The Minnesota Department of Natural Resources encourages local governments and Tribal nations to apply for grants to help manage and reduce the impacts of emerald ash borer (EAB). The preparing for EAB grants program application period is open through Monday, Aug. 9.
Tribal nations and all local units of government in Minnesota, including cities, counties, regional authorities, joint powers boards, towns, and parks and recreation boards in cities of the first class (more than 100,000 residents) are eligible to apply.
With $1.6 million in total funding available, applicants can request a maximum of $100,000 (there is no minimum). Applicants must also include a 25% match of the total project funds.
Emma Schultz, DNR community forest project specialist, said EAB is a statewide threat, even in areas where it hasn’t yet been discovered.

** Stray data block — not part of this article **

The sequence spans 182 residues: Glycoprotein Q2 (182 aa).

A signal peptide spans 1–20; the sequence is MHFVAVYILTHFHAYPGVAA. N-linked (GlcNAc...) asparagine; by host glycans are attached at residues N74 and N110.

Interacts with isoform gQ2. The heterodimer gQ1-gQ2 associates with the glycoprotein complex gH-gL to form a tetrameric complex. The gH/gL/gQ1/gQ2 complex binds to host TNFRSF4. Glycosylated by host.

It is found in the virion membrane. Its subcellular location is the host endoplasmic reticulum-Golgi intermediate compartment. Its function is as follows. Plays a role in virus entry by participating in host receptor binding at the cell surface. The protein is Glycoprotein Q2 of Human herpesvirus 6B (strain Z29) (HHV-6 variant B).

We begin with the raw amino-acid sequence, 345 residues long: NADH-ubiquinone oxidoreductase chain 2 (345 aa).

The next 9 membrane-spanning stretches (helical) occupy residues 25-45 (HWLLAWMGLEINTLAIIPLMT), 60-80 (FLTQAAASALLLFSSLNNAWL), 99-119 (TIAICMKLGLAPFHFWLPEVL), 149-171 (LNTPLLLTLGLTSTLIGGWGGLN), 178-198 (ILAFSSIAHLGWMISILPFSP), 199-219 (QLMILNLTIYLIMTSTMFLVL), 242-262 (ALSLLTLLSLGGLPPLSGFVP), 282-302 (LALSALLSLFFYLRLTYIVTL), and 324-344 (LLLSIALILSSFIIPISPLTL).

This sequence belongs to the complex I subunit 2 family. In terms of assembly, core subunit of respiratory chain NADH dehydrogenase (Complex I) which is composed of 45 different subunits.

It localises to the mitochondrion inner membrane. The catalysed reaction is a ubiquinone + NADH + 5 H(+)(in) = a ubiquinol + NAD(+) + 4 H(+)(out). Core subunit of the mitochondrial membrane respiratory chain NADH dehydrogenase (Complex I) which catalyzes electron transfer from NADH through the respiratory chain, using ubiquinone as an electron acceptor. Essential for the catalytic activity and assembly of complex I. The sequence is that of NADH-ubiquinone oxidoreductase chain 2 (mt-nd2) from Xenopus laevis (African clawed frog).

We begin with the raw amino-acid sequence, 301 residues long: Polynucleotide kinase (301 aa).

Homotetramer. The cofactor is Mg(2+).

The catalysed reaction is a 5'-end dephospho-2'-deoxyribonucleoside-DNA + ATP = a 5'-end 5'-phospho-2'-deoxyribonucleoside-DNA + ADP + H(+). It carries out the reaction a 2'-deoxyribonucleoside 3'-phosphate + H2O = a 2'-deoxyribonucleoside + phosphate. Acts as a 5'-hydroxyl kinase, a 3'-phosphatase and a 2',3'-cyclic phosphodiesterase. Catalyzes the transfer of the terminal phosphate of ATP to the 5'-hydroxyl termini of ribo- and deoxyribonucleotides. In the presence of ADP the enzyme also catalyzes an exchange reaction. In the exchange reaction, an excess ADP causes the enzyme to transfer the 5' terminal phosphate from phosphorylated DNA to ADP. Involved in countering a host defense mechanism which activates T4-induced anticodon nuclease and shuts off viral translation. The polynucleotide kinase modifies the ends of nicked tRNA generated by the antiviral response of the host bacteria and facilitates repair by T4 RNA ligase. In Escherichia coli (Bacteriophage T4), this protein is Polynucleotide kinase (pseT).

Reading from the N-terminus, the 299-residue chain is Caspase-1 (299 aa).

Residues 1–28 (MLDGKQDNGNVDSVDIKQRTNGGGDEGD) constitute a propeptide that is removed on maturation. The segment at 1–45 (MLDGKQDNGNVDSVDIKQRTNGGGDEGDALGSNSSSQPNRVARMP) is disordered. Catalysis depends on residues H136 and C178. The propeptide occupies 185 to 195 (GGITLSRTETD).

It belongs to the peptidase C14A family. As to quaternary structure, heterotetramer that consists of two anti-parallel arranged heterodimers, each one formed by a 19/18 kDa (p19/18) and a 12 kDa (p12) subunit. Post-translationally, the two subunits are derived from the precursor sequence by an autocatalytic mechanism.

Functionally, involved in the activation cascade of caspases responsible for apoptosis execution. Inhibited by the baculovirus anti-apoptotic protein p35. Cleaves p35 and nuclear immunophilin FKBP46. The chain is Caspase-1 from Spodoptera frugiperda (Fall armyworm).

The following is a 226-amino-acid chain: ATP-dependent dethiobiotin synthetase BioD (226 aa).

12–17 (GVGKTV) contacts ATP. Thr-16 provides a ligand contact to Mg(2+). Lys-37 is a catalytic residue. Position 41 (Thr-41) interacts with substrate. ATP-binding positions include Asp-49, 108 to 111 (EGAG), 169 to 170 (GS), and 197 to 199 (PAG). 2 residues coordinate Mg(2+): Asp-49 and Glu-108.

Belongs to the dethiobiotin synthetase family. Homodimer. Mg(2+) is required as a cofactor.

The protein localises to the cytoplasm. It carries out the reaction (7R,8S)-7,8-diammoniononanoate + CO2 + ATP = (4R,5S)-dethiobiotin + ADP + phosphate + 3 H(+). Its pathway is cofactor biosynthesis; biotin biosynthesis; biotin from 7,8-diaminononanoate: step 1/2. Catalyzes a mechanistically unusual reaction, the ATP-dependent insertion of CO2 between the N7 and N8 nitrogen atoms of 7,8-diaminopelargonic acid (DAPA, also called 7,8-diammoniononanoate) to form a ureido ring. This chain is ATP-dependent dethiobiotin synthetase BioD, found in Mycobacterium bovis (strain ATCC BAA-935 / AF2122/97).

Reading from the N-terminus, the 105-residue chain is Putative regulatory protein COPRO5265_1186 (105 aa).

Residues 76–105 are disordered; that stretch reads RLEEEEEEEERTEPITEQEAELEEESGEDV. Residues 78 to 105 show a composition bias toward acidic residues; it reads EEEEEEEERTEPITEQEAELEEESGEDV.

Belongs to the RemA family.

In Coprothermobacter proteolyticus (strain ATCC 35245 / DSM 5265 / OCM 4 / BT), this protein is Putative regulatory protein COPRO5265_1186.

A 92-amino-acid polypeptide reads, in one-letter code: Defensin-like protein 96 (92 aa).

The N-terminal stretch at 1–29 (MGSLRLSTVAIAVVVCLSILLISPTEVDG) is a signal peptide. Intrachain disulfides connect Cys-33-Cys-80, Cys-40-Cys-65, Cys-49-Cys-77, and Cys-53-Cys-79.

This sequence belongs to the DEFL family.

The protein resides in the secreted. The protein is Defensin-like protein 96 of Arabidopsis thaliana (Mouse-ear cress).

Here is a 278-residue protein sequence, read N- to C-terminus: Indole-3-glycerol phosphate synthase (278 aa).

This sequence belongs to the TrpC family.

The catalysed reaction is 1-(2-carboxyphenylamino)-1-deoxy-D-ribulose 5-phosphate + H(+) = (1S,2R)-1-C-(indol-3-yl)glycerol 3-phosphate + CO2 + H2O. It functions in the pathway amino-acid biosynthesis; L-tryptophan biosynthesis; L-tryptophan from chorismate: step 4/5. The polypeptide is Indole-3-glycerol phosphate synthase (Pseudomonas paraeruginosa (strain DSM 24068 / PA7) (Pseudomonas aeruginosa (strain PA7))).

“Every Minnesota community, government and Tribal nation has its own needs in the ongoing fight against EAB,” she said. “Whether it’s continuing the diversification and climate resiliency of an urban forest, or taking the first steps in inventorying trees and developing management plans, these grants are designed to meet communities’ needs.”
Grant-eligible activities include removing ash trees and replanting new trees on public land, conducting public tree inventories, and developing management plans. Priority will be given to projects that manage ash for EAB, including those that address significant public safety concerns stemming from dead and dying ash trees and those that benefit underserved populations and areas of concern for environmental justice.
Preparing for EAB grant program details:
- Request for applications, application materials and a list of frequently asked questions is available online.
- Completed applications can be submitted to [email protected] by Monday, Aug. 9 (only emailed applications accepted).
- Applicants will be notified by Monday, Aug. 30 if they have been awarded a grant.